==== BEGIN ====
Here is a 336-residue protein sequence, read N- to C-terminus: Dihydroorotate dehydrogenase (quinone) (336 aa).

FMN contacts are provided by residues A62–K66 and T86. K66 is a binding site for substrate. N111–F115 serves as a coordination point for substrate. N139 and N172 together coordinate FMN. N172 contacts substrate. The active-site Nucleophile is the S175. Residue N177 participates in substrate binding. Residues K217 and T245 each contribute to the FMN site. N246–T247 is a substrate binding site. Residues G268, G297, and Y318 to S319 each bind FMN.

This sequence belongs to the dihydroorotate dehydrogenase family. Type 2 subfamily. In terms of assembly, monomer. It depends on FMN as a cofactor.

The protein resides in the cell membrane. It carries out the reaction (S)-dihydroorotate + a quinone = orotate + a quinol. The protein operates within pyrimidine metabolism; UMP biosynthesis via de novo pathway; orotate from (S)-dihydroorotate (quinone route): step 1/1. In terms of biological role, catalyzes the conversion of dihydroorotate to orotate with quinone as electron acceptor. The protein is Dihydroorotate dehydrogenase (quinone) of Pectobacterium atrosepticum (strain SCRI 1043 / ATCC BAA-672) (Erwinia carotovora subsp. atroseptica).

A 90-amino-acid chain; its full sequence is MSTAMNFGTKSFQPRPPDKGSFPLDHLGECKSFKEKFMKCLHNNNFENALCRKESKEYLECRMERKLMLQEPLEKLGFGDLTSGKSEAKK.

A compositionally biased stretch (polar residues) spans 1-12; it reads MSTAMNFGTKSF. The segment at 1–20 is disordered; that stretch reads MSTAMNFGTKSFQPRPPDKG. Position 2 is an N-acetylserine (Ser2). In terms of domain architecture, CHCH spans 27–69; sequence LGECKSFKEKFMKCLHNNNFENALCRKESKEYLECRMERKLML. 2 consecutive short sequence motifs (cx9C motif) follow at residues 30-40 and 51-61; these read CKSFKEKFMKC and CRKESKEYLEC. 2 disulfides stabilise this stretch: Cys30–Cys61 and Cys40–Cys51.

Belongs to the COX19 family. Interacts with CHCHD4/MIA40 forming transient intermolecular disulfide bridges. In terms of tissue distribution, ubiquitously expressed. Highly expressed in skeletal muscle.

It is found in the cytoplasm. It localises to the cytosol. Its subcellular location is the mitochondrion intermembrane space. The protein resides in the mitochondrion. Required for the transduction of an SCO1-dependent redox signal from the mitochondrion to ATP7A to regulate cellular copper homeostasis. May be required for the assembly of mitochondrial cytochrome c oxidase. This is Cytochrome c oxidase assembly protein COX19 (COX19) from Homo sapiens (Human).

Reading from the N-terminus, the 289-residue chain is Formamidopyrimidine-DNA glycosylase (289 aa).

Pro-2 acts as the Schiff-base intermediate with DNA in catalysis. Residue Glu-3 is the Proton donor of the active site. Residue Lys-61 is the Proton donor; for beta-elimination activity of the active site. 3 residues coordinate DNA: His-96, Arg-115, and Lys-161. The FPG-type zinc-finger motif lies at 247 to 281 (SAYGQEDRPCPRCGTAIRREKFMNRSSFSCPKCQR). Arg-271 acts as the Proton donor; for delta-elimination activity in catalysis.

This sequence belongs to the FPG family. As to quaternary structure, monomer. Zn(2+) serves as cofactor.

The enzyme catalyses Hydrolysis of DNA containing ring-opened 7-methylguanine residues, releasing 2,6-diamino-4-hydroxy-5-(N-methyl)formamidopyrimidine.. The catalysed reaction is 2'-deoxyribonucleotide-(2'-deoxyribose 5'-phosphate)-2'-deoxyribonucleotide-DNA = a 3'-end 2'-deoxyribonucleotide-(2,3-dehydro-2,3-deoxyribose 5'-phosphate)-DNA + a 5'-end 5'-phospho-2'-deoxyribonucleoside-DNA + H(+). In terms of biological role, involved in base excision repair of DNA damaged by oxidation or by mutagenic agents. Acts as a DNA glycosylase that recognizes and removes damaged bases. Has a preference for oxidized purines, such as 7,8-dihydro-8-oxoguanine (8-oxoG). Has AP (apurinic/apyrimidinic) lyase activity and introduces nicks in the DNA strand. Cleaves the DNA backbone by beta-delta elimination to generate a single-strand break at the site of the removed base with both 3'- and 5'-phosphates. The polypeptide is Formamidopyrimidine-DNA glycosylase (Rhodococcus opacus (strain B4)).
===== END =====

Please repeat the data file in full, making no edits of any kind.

Here is a 336-residue protein sequence, read N- to C-terminus: Dihydroorotate dehydrogenase (quinone) (336 aa).

FMN contacts are provided by residues A62–K66 and T86. K66 is a binding site for substrate. N111–F115 serves as a coordination point for substrate. N139 and N172 together coordinate FMN. N172 contacts substrate. The active-site Nucleophile is the S175. Residue N177 participates in substrate binding. Residues K217 and T245 each contribute to the FMN site. N246–T247 is a substrate binding site. Residues G268, G297, and Y318 to S319 each bind FMN.

This sequence belongs to the dihydroorotate dehydrogenase family. Type 2 subfamily. In terms of assembly, monomer. It depends on FMN as a cofactor.

The protein resides in the cell membrane. It carries out the reaction (S)-dihydroorotate + a quinone = orotate + a quinol. The protein operates within pyrimidine metabolism; UMP biosynthesis via de novo pathway; orotate from (S)-dihydroorotate (quinone route): step 1/1. In terms of biological role, catalyzes the conversion of dihydroorotate to orotate with quinone as electron acceptor. The protein is Dihydroorotate dehydrogenase (quinone) of Pectobacterium atrosepticum (strain SCRI 1043 / ATCC BAA-672) (Erwinia carotovora subsp. atroseptica).

A 90-amino-acid chain; its full sequence is MSTAMNFGTKSFQPRPPDKGSFPLDHLGECKSFKEKFMKCLHNNNFENALCRKESKEYLECRMERKLMLQEPLEKLGFGDLTSGKSEAKK.

A compositionally biased stretch (polar residues) spans 1-12; it reads MSTAMNFGTKSF. The segment at 1–20 is disordered; that stretch reads MSTAMNFGTKSFQPRPPDKG. Position 2 is an N-acetylserine (Ser2). In terms of domain architecture, CHCH spans 27–69; sequence LGECKSFKEKFMKCLHNNNFENALCRKESKEYLECRMERKLML. 2 consecutive short sequence motifs (cx9C motif) follow at residues 30-40 and 51-61; these read CKSFKEKFMKC and CRKESKEYLEC. 2 disulfides stabilise this stretch: Cys30–Cys61 and Cys40–Cys51.

Belongs to the COX19 family. Interacts with CHCHD4/MIA40 forming transient intermolecular disulfide bridges. In terms of tissue distribution, ubiquitously expressed. Highly expressed in skeletal muscle.

It is found in the cytoplasm. It localises to the cytosol. Its subcellular location is the mitochondrion intermembrane space. The protein resides in the mitochondrion. Required for the transduction of an SCO1-dependent redox signal from the mitochondrion to ATP7A to regulate cellular copper homeostasis. May be required for the assembly of mitochondrial cytochrome c oxidase. This is Cytochrome c oxidase assembly protein COX19 (COX19) from Homo sapiens (Human).

Reading from the N-terminus, the 289-residue chain is Formamidopyrimidine-DNA glycosylase (289 aa).

Pro-2 acts as the Schiff-base intermediate with DNA in catalysis. Residue Glu-3 is the Proton donor of the active site. Residue Lys-61 is the Proton donor; for beta-elimination activity of the active site. 3 residues coordinate DNA: His-96, Arg-115, and Lys-161. The FPG-type zinc-finger motif lies at 247 to 281 (SAYGQEDRPCPRCGTAIRREKFMNRSSFSCPKCQR). Arg-271 acts as the Proton donor; for delta-elimination activity in catalysis.

This sequence belongs to the FPG family. As to quaternary structure, monomer. Zn(2+) serves as cofactor.

The enzyme catalyses Hydrolysis of DNA containing ring-opened 7-methylguanine residues, releasing 2,6-diamino-4-hydroxy-5-(N-methyl)formamidopyrimidine.. The catalysed reaction is 2'-deoxyribonucleotide-(2'-deoxyribose 5'-phosphate)-2'-deoxyribonucleotide-DNA = a 3'-end 2'-deoxyribonucleotide-(2,3-dehydro-2,3-deoxyribose 5'-phosphate)-DNA + a 5'-end 5'-phospho-2'-deoxyribonucleoside-DNA + H(+). In terms of biological role, involved in base excision repair of DNA damaged by oxidation or by mutagenic agents. Acts as a DNA glycosylase that recognizes and removes damaged bases. Has a preference for oxidized purines, such as 7,8-dihydro-8-oxoguanine (8-oxoG). Has AP (apurinic/apyrimidinic) lyase activity and introduces nicks in the DNA strand. Cleaves the DNA backbone by beta-delta elimination to generate a single-strand break at the site of the removed base with both 3'- and 5'-phosphates. The polypeptide is Formamidopyrimidine-DNA glycosylase (Rhodococcus opacus (strain B4)).